Winners of the 2023 Louis MacNeice Creative Writing Prize Announced
Named after Merton alumnus Louis MacNeice, a poet and playwright who attended the college during the 1920s, the competition invites all current students of the College to enter a maximum of one poem and/or one short story on any topic.
We are delighted to announce the winners: the short story prize was awarded to English undergraduate George Adams for Morning at the Cullin Hills Hotel, Portree Harbour, while History Graduate Luke Bateman’s poem Elk took first place in the poetry category.
Luke saw more success as his tale Trip to Headington Quarry was awarded proxime in the short story category and William Wickstead, whose writing was commended in 2021, this year gained proxime in the poetry for Strawberry Gold.
The entries were judged by this year’s Visiting Research Fellow in the Creative Arts, Ben Haggarty, Kirsty Gunn, who held the post in 2020 and Merton Stipendiary Lecturer Laura Ludtke. Ben commented that ‘the broad range of entries and the diversity of talent made it quite a contest, but we felt the writing of the winners in both categories was particularly assured in form and satisfying in content.’
First place: George Adams Morning at the Cullin Hills Hotel, Portree Harbour
Proxime: Luke Bateman Trip to Headington Quarry
First place: Luke Bateman Elk
Proxime: William Wickstead Strawberry Gold
The first draft of this short story was written on the Isle of Skye during the summer of 2021 whilst on holiday. It was inspired by Cat in the Rain (1925), a well-known story by Ernest Hemingway. Learning a great deal from this example, I worked on sentence syntax and cadence and on communicating an atmosphere with an underlying sense of heaviness.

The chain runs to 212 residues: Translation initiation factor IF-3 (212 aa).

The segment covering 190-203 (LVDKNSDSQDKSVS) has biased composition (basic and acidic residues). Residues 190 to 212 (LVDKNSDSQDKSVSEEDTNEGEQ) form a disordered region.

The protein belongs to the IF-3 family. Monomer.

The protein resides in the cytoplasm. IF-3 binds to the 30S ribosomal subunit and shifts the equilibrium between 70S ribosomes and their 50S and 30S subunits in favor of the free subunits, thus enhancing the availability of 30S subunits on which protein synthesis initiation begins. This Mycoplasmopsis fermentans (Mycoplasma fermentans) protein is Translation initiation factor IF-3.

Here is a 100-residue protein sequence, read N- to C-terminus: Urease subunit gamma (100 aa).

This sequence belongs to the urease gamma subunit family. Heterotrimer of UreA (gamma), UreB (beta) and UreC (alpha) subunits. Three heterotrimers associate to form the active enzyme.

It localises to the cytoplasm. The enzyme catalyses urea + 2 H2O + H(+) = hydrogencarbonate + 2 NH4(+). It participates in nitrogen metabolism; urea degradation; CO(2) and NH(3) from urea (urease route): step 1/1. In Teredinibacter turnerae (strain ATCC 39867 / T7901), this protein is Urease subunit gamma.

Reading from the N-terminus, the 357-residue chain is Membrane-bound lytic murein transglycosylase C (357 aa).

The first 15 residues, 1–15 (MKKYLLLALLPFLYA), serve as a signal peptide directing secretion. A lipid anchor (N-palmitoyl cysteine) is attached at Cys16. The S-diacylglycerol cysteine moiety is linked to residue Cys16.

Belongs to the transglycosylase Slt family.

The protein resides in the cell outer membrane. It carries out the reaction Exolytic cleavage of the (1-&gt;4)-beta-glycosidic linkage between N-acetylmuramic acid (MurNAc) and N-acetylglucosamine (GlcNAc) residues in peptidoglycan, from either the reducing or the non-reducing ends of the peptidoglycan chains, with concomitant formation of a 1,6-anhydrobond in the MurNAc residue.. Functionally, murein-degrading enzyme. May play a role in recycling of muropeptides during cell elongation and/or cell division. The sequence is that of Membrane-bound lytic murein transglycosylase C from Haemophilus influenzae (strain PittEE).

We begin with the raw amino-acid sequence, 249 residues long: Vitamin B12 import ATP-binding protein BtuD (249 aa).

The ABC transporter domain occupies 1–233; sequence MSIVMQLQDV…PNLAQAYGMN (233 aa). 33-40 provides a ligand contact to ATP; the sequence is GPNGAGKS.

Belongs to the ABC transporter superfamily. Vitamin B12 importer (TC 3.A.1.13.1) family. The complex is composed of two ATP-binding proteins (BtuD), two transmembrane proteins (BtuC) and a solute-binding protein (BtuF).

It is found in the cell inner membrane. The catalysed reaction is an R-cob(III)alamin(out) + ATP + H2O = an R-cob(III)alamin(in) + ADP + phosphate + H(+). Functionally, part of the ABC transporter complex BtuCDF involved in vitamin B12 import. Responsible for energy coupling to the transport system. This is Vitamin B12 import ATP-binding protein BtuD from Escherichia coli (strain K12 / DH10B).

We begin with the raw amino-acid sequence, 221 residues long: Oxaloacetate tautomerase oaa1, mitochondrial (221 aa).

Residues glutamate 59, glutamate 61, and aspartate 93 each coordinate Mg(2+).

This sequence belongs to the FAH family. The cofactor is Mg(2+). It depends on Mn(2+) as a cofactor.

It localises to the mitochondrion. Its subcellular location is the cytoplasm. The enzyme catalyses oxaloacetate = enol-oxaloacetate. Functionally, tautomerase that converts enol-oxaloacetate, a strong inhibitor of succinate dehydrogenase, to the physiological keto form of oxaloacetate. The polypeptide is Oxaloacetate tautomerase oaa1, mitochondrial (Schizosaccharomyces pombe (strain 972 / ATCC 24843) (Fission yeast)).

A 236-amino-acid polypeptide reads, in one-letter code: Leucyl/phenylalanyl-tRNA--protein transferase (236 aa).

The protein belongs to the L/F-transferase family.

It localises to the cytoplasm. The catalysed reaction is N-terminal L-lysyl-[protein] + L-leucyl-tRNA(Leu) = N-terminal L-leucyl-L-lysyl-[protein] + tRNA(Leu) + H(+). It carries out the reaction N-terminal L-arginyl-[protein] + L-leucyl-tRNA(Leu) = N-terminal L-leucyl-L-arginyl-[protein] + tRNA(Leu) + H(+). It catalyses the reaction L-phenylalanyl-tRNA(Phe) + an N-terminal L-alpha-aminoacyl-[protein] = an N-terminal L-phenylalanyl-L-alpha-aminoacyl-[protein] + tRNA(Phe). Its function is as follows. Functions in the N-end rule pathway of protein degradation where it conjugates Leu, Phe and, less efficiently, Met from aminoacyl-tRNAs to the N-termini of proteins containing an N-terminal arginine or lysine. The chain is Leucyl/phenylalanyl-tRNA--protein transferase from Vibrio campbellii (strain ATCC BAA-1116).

In Michaelmas term the following year I showed a draft to a friend of mine and I am grateful for their time, generosity, and encouragement. Without their support, I wouldn’t have entered the piece for this competition.
I would also like to express my sincere thanks to the judging panel and Merton College for organising this competition in tribute to Louis MacNeice, and my appreciation for this opportunity. Knowing the abundance of talented writers at Merton it is a great honour to be the recipient of this prize.
I am absolutely delighted to have been awarded the Louis MacNeice Creative Writing Prize for Poetry, and the proxime for Short Story. Both Elk and Trip to Headington Quarry are experiments with poetry and fiction’s role as tools to extend empathy beyond a human gaze. By opening up windows into the lives of the more-than-human, and our own deep entanglement with them, I believe literature can play a role in responding to the Anthropocene. I hope my poem and short story can showcase one way to harness imagination to commune with reality.
Merton, as a deeply storied place, has been central to my development as a creative. I’m grateful to all those who have supported my writing and curiosity here, especially the constantly inspiring members of Merton College Poetry Society who have provided a home within a home. My gratitude goes also to the judges of this competition, for embracing my writing and providing a wonderful cap to four years of artistic exploration and experimentation.
I haven't written much poetry in my life up until this point, but the Louis MacNeice prize and the really strong Merton creative writing scene inspired me to try it out. I struggle to take my poetry seriously and so winning this award is a great encouragement. I'd like to thank the panel for awarding me proxime (as well as George Adams and Luke Bateman with whom I sometimes write).